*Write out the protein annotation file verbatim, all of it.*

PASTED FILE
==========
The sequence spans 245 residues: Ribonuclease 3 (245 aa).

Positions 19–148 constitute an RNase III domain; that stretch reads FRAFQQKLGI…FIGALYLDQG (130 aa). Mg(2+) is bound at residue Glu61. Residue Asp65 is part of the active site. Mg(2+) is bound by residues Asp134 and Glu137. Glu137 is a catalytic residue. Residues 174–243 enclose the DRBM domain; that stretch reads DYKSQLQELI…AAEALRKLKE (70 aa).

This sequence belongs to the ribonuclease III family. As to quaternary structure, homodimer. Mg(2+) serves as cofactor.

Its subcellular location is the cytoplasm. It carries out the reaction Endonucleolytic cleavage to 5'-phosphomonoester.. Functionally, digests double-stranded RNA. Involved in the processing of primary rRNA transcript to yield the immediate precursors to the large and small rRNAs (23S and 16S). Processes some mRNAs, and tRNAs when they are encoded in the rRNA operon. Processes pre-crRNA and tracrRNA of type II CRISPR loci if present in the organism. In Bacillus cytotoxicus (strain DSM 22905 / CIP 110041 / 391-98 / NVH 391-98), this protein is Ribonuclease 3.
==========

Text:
The sequence spans 245 residues: Ribonuclease 3 (245 aa).

Positions 19–148 constitute an RNase III domain; that stretch reads FRAFQQKLGI…FIGALYLDQG (130 aa). Mg(2+) is bound at residue Glu61. Residue Asp65 is part of the active site. Mg(2+) is bound by residues Asp134 and Glu137. Glu137 is a catalytic residue. Residues 174–243 enclose the DRBM domain; that stretch reads DYKSQLQELI…AAEALRKLKE (70 aa).

This sequence belongs to the ribonuclease III family. As to quaternary structure, homodimer. Mg(2+) serves as cofactor.

Its subcellular location is the cytoplasm. It carries out the reaction Endonucleolytic cleavage to 5'-phosphomonoester.. Functionally, digests double-stranded RNA. Involved in the processing of primary rRNA transcript to yield the immediate precursors to the large and small rRNAs (23S and 16S). Processes some mRNAs, and tRNAs when they are encoded in the rRNA operon. Processes pre-crRNA and tracrRNA of type II CRISPR loci if present in the organism. In Bacillus cytotoxicus (strain DSM 22905 / CIP 110041 / 391-98 / NVH 391-98), this protein is Ribonuclease 3.